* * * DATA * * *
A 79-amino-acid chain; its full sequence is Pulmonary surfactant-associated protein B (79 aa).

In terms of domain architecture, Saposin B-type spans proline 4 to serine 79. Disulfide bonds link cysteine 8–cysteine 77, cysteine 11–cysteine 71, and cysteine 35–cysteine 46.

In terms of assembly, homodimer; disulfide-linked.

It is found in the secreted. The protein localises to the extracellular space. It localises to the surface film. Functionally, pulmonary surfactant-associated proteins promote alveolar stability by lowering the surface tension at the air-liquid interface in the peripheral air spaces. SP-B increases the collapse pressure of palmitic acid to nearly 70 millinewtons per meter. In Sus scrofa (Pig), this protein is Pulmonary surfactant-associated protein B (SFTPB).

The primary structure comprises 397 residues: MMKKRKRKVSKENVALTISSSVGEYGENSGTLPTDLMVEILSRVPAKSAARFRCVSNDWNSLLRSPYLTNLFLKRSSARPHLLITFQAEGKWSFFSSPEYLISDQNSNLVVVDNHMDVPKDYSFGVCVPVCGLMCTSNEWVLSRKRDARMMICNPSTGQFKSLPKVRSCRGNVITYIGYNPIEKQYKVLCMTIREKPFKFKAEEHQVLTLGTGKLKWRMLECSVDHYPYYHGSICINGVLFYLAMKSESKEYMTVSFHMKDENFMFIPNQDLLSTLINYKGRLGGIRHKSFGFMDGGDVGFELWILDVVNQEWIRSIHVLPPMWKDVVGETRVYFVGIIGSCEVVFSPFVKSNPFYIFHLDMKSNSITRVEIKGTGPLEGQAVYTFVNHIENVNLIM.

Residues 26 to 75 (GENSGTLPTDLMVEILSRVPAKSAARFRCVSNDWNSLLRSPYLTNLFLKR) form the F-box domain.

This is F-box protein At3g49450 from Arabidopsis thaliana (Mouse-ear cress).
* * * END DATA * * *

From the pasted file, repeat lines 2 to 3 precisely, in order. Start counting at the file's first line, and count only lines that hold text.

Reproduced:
In terms of domain architecture, Saposin B-type spans proline 4 to serine 79. Disulfide bonds link cysteine 8–cysteine 77, cysteine 11–cysteine 71, and cysteine 35–cysteine 46.

In terms of assembly, homodimer; disulfide-linked.